It’s tough coming back from the wilderness. Without fail, I approach the Bay Bridge and am suddenly side-swiped by complicated emotions.
I’m relieved to see the familiar skyline draped in fog or seared by sunset, the glowing freeway exits and pulsing city lights. Memories emerge– I’m twelve again, squabbling with my brother in Dad’s blue Eurovan after camping in Yosemite, or I’m 22 and sitting in a cube truck full of outdoor educators while broken bluegrass static spews from the radio. Undeniably, I am home.
Seconds later, the reminiscing is tainted with anxiety and slight resentment. The busy mind that enjoyed a quiet break turns on with the whistle of a text message. Suddenly, the world is loudly buzzing its way around me. I cross the bridge and it’s as if my brain can sense it has broken through the gates of the tech capital. It begs me to check text messages (what did you miss?) Facebook (post those pictures! Like what everyone else did!) email (work! personal! must check and respond now!) Strava (IINOSIDNH) and all other apps that suddenly matter more than anything else.
I’m instantly overwhelmed and over-thinking.
I long for silence, space, and nature. I wistfully wish to be huddled in my sleeping bag, staring at the stars, feeling my body ache with fatigue from the day. In the blink of an eye, I remember the night beforehand, when I laid down, closed my eyes and listened to the trees rustle and the crickets chirp.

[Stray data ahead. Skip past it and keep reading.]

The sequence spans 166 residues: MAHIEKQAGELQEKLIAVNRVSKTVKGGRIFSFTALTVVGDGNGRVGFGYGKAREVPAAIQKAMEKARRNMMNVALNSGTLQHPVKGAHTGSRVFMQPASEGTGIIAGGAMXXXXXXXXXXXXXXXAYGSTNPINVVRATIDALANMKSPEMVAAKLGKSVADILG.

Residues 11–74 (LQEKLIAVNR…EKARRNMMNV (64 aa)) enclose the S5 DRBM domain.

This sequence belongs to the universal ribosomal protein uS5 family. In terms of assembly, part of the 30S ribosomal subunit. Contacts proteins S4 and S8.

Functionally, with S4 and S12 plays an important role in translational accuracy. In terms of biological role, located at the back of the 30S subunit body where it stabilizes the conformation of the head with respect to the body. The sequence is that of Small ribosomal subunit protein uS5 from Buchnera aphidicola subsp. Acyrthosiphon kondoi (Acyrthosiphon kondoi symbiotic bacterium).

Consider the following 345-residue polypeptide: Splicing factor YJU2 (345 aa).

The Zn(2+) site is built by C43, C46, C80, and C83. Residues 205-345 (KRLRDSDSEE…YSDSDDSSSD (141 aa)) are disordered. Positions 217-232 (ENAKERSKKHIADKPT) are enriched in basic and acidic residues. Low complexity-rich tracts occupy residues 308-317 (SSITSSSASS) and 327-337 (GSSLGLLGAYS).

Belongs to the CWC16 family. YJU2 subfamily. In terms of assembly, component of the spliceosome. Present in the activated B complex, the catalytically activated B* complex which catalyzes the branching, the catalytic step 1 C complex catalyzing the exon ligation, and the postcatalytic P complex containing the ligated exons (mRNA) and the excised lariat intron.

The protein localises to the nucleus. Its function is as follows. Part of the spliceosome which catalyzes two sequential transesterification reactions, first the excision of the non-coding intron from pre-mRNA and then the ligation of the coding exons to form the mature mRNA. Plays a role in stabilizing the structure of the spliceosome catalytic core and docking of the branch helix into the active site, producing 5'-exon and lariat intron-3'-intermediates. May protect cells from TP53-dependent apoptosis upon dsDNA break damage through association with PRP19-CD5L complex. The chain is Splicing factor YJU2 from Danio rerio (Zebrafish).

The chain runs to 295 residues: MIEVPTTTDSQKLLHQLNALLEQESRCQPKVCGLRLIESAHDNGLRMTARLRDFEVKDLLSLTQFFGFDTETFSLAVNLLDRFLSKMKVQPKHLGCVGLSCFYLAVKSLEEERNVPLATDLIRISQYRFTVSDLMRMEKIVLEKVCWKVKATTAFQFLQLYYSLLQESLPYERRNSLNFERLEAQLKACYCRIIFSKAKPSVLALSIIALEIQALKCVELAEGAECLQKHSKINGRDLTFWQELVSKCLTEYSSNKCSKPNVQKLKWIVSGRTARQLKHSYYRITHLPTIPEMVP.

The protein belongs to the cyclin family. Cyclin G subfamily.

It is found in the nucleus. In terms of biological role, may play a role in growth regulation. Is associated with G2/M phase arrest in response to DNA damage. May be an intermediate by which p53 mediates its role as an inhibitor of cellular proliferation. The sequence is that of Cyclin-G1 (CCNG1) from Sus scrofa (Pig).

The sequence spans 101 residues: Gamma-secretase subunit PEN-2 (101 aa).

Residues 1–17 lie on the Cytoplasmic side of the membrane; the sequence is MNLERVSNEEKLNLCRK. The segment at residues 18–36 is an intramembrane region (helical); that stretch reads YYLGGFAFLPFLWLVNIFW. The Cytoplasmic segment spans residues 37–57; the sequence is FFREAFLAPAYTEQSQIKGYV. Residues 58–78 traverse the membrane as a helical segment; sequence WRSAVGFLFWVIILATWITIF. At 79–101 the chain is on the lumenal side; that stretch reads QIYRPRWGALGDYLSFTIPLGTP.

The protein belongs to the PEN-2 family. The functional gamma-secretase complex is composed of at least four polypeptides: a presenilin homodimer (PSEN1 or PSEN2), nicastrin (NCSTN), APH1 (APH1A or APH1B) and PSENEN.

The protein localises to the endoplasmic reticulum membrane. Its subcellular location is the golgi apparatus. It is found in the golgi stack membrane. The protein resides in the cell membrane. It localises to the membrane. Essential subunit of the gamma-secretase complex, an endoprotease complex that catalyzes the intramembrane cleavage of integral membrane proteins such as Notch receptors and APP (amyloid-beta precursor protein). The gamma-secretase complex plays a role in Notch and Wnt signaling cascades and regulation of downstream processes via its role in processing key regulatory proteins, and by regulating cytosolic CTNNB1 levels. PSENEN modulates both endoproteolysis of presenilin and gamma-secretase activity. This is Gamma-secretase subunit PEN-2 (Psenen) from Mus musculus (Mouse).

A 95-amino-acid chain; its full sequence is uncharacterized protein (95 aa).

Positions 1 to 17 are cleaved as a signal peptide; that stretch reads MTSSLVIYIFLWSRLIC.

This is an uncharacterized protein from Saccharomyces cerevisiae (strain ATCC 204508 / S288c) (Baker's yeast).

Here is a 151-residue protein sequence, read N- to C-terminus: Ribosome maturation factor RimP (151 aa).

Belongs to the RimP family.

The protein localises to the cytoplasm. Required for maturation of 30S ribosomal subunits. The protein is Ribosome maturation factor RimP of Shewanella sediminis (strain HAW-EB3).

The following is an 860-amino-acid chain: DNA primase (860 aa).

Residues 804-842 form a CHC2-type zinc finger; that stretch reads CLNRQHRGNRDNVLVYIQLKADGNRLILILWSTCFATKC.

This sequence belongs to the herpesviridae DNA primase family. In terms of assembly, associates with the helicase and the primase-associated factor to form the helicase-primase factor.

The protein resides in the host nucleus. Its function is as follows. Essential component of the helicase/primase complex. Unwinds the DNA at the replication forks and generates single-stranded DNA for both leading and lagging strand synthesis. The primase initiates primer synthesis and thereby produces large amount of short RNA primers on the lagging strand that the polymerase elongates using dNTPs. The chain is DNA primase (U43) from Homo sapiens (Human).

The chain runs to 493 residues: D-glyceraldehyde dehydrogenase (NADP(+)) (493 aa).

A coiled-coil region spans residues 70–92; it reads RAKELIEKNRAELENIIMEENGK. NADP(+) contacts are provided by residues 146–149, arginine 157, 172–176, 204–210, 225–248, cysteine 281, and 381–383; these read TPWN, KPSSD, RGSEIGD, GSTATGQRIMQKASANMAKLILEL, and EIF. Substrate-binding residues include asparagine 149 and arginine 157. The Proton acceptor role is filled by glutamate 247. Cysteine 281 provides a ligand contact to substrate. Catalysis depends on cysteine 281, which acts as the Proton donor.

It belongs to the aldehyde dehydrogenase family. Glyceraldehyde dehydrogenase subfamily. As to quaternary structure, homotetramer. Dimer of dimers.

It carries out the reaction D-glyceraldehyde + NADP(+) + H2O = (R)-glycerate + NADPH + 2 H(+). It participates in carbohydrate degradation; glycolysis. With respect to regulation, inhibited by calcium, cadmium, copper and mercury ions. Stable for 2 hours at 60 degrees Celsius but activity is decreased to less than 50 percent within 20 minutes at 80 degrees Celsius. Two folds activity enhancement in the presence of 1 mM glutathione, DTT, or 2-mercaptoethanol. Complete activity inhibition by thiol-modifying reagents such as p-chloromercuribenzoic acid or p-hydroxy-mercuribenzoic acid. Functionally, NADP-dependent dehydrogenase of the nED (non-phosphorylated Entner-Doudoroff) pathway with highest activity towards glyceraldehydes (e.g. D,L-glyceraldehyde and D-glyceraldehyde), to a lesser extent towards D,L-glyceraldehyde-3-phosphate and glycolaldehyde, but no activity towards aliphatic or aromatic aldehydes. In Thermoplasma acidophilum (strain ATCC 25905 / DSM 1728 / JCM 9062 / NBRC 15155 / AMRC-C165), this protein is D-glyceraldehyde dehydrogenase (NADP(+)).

I felt grounded.
This was mostly because my body was in full contact with the ground.
I’ve spent almost every other weekend this summer on a trip, searching for the good kind of quiet. Outside my apartment, the bus stops every 20 minutes. Garbage trucks wake me up in the morning. Echoes of conversations from the wine bar across the street creep their way into my bedroom windows. Cars come to screeching halts. Couples get into fights. People on their phones have impassioned street conversations. There is very little quiet.
So, I’ve come to the conclusion that I’m suddenly becoming an old codger who complains about noise. It seems possible that I’m suffering from NDD.
Or, I’d just really like to go here
Regardless, even after four nights in the woods, I’m still searching for a little silence, maybe somewhere a little closer to home.
Let me know if you want to help me find it– we can walk or ride our bicycles there and sit on the ground, close our eyes and enjoy some peace.